Three buses carrying migrants from Texas arrived in downtown Los Angeles Friday, marking the 17th, 18th and 19th such arrival since June.
"Governor (Greg) Abbott continues to put vulnerable lives in jeopardy with limited food and water on multi-day bus journey's to Los Angeles," said Los Angeles Mayor Karen Bass in a statement. "The city has continued to work with appropriate departments, the county, and a coalition of nonprofit organizations, in addition to our faith partners, to execute a plan set in place earlier this year. Our region must come together to address this in collaboration with the state and federal government — and I know we will."
On X, formerly known as Twitter, the Coalition for Humane Immigrant Rights confirmed the arrival of three buses with a total of 109 asylum seekers from Texas. The buses were sent from Brownsville and Del Rio, Texas, and the group of migrants are from Colombia, El Salvador, Haiti, Mexico, Nicaragua, Peru and Venezuela.
According to the CHIRLA, which is a member of the L.A. Welcomes Collective, a network of nonprofit, faith groups and city and county services that respond to the arrival of migrant buses, a third of all migrants arriving in Los Angeles by bus have been children.
"When migrants arrive in California -- more than 434,000 have arrived in California since 2019 -- we receive them, integrate them into society, and they in turn contribute positively to our way of life. The Golden State is an immigrant state and that will not change," CHIRLA wrote on X.
The Clergy & Laity United for Economic Justice, another member of the collective, wrote on X they learned of two of Friday's buses early this morning. The lack of information resulted in "stretching our resources for greeting people with dignity and respect, helping them reunite with family and connect with sponsors," according to CLUE Justice.
"It is abhorrent and cruel of Gov. (Greg) Abbott to send human beings who are tired, hungry and yearning for a safe haven on a 30-hour bus ride without regard for their care, journey or destination," CHIRLA wrote on X. "It is clear he is trying to disrupt our efforts, but we will preserve."
Cabrera also noted some "folks (migrants) told us that L.A. was not their destination. They were just told to get on that bus." Many had not eaten in three days, he added.
The collective usually gets tips hours ahead from volunteers, organizations or from good Samaritans about the arrival of a bus. The route of buses from Brownsville are easier to predict, Cabrera said, but when they are sent from different cities like Del Rio, it's "difficult to guess when they'll arrive."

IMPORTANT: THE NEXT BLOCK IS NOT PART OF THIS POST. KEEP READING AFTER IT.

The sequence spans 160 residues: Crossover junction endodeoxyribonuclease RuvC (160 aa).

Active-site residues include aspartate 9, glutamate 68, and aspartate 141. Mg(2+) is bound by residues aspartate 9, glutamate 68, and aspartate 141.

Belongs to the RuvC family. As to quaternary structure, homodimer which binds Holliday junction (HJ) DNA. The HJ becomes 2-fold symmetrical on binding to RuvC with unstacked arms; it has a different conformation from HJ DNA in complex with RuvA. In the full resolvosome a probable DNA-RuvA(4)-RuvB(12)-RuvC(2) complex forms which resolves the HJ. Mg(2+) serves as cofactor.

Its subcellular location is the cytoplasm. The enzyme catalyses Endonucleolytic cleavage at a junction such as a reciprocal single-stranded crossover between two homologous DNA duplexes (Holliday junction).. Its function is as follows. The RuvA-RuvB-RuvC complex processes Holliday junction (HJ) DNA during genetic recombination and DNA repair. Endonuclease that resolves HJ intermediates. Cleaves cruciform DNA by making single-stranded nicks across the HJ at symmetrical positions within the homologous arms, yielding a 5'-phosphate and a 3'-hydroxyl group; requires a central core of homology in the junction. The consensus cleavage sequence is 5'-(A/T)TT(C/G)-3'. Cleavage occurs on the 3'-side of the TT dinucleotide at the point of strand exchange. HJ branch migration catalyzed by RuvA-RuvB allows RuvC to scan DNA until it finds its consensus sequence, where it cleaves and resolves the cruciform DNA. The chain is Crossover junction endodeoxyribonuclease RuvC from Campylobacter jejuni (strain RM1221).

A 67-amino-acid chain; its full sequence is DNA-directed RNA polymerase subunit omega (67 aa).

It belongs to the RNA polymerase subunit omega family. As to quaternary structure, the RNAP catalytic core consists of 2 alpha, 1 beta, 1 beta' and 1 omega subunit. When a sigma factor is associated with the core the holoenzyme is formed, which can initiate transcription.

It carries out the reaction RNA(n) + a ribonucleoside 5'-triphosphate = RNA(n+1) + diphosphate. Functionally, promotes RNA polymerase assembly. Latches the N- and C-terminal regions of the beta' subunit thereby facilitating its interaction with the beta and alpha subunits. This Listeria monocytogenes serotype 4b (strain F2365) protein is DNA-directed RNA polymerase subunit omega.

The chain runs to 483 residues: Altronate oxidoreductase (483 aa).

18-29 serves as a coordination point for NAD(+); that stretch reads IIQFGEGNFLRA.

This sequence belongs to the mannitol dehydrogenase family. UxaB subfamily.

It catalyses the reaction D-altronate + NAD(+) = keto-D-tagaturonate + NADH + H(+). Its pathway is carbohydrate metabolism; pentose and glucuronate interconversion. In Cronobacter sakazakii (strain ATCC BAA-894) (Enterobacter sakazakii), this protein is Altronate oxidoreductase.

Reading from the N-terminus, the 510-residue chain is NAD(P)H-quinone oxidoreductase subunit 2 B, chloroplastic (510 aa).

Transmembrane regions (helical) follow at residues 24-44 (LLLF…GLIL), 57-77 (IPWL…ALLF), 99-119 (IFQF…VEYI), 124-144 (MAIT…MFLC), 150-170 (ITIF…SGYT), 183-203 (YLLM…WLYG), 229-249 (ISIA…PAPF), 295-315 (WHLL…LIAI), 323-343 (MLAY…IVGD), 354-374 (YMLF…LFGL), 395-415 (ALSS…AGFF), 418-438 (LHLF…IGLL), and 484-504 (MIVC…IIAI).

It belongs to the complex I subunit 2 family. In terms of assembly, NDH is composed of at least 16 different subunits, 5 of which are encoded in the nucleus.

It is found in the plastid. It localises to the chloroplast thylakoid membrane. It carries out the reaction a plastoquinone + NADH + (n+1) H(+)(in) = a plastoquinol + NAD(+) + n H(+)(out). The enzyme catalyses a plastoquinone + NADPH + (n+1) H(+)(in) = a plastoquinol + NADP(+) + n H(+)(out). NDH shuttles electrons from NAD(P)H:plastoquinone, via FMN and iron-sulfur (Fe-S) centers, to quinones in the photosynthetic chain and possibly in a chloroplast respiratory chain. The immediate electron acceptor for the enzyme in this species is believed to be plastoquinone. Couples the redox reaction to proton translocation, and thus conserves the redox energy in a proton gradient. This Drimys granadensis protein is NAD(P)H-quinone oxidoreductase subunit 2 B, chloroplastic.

The collective heard about Friday's buses somewhat late, yet the collective immediately took action as they conducted a "rapid response, met migrants at the bus station and brought them to the receiving site" at St. Anthony's Croatian Catholic Church in downtown Los Angeles.
Migrants received a medical check up, and no one was in need of serious medical attention. Many of them were anxious, hungry and exhausted, yet looking forward to the next leg of their journey -- getting to prove their asylum claim.
Cabrera reiterated the collective will support them with basic needs as migrants are met by their family or sponsors.
Cabrera said he hopes the buses will slow down and stop altogether because Gov. Abbott is using migrants as "political pawns" without regard to their health. But he knows that is less than likely as the political season takes shape.
Texas Gov. Abbott has been orchestrating the trips under Operation Lone Star, saying Texas' border region is "overwhelmed" by immigrants crossing the Mexican border. OLS is a joint operation between the Texas Department of Public Safety and the Texas Military Department along the southern border between Texas and Mexico.
In a recent interview with Fox News, Abbott said "What we've seen is when Democrats have to face up to the reality of what Texas has to deal with every single day, they adopt the same approach that Texas has."
"We need the president to start enforcing the immigration laws of the United States of America, period," he added.
Mayor Karen Bass has complained that Abbott's office does not share enough information with Los Angeles about the shipments. She told KNX that if Abbott's concerns and actions were legitimate and sincere, then "someone in the government and Texas would notify us and coordinate with us."
"We hear about the buses headed our way when they're on the way. We have no idea who's going to be on the bus, how many people it is or what condition they're going to be in when they get here," she said. "Sometimes they haven't had any food, barely had enough water."
The Los Angeles City Council approved a motion on June 9 seeking to formally establish the city as a sanctuary city.
Last month, the council approved a motion calling for the City Attorney's Office to investigate whether crimes were committed on or before June 14, when Abbott sent 42 migrants to Los Angeles in the first of the shipments.
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